Novant Health (NC) works with Health Recovery Solutions to launch a remote patient monitoring pilot program for bariatric patients.

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In England, The Queen Elizabeth Hospital King’s Lynn NHS Trust implements enterprise imaging software from Agfa HealthCare.

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In Norway, Helseplattformen brings Trondheim kommune live on Epic. Epic’s Rachel Kantosky reports on LinkedIn,

On top of the complexities of a ‘typical’ Epic install, the team added enterprise applications into a system live solely on Beaker lab, translated over 4 million system terms into Norwegian, and completed several significant development projects, including SFM ePrescribing integration, eMessaging, and digitizing the Norwegian pregnancy card. Go-live is just the beginning and we are looking forward to further rollouts and optimization! I’m also incredibly proud of the 32 American expats who moved their lives to Norway to support this important work.


Government and Politics

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A VA Office of Inspector General report determines that lack of prompt EHR documentation and care coordination between a VA provider and private chiropractic clinic contributed to the spinal and rib fractures of an 87 year-old patient. The nearly century-old Ohio facility is one of 35 that the VA is considering closing within the next several years.

DoD facilities including Naval Branch Health Clinic and the 3rd Combat Aviation Brigade, Hunter Army Airfield, both in Georgia, will transition to MHS Genesis next month.


Other

A lawyer and veteran advocate writes a satirical article on using the VA’s MyHealtheVet to “micro-manage your VA doctor from your sofa.” A snip:

I swear, sometimes, I feel like some VA personnel intentionally dupe us into keeping a request verbal. When the floor falls out on whatever issue you were trying to resolve, when the time comes to “prove it,” the conversation never happened. It will be your word against theirs, and you will lose. Remember, if it’s not written down, it did not happen. This is why tools like My HealtheVet are so great. It can allow you direct access to your care team. It allows you direct access to at least some (but not all) of your health records. It gives you the power to put it in writing even after the appointment, just to be sure everyone is on the same page. What an empowering tool, no? Should your physician refuse a procedure but not write it down, you can send a note about it later that should be added to your records. If you need to appeal the refusal in a clinical appeal, healthcare appeal, or if it comes up in a malpractice matter, the request will be documented.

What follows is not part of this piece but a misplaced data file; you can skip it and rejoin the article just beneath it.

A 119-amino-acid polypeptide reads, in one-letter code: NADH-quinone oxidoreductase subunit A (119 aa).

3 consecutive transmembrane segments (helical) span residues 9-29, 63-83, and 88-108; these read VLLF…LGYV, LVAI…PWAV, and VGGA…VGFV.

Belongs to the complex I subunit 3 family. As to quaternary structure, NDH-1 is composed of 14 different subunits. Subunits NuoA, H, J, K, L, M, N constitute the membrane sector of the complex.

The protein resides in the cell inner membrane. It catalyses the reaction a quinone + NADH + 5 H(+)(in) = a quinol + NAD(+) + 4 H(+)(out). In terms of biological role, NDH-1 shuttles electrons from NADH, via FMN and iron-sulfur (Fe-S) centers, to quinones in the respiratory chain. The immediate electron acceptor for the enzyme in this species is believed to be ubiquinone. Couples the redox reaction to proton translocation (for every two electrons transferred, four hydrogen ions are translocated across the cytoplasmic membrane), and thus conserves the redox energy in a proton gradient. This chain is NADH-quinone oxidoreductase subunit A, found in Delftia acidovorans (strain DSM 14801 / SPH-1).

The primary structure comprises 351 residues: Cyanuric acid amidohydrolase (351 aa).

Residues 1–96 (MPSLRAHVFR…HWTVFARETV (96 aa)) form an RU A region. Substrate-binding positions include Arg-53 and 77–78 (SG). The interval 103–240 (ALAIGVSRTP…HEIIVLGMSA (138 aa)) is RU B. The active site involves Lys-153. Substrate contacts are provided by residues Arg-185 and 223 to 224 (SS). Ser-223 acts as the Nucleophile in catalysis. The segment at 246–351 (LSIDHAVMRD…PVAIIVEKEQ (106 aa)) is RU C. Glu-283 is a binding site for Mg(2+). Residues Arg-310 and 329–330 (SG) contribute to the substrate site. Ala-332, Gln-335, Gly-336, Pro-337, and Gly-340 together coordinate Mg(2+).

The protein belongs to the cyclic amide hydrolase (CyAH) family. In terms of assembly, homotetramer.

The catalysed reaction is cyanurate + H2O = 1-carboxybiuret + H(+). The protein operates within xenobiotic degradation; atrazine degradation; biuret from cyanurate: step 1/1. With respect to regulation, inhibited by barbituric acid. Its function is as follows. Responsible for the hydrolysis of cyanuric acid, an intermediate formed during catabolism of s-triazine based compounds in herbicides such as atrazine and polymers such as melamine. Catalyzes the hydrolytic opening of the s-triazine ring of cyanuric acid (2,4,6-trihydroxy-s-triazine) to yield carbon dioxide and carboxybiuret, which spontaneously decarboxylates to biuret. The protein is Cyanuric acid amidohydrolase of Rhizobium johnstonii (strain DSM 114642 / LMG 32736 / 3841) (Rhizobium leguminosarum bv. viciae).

A nurse and former cardiovascular director sues MercyOne, alleging that she was fired in retaliation after she reported that a cardiothoracic surgeon was not obtaining proper patient consent, was performing too many add-on procedures, lied to patients about likely outcomes, and put patients with poor post-surgical outcomes on ventilators for 30 days so their deaths would not be reported to the Society of Thoracic Surgeons database as being due to surgical complications. She also claims the surgeon screamed at her in a meeting about the issues and referred to her as “this little girl.”


Sponsor Updates

  • About releases a new podcast, “US Healthcare: Understanding Challenging Trends for Hospitals and Health Systems with David Burik.”
  • Availity makes its Enhanced Claims Status, a multi-payer RESTful API, available to its trading partner network.
  • BDO expands its alliance with Microsoft to deliver solutions that create value for its global clients.
  • TechVibe radio features ConnectiveRX VP of Product Development Mary Beth Sirio.
  • Get-to-Market Health celebrates its five-year anniversary.
  • Experity earns 2022 Great Place to Work Certification.
  • Sonifi Health integrates the HealthTouch food service system from MCR Technologies into its interactive patient engagement platform.
  • Imaging data vendor OneMedNet announces a joint referral partnership agreement with data management company Flywheel for biomedical research and collaboration.

Blog Posts


Contacts

Mr. H, Lorre, Jenn, Dr. Jayne.
Get HIStalk updates.
Send news or rumors.
Contact us.

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Morning Headlines 5/17/22

May 16, 2022 Headlines No Comments

Skylight Health Group Reports First Quarter 2022 Financial Results

Skylight Health Group, a multi-state practice management company, attributes its 18% dip in revenue from the previous quarter to implementation of Athenahealth’s EHR across its practices, and a reduction in COVID-19-related urgent care visits.

Hacker and Ransomware Designer Charged for Use and Sale of Ransomware, and Profit Sharing Arrangements with Cybercriminals

A practicing Venezuelan cardiologist has been charged with the use and sale of ransomware, and profit-sharing arrangements with his customers.

Change Healthcare brings lawsuit against former employee

Change Healthcare sues a former employee, now working at Olive, for violating his contract’s non-compete clause by going to work for a direct competitor.

Curbside Consult with Dr. Jayne 5/16/22

May 16, 2022 Dr. Jayne 4 Comments

With the rise of telehealth, there’s a lot of discussion about “web side manner” and the strategies that physicians and other clinicians should use when evaluating and treating patients via telehealth.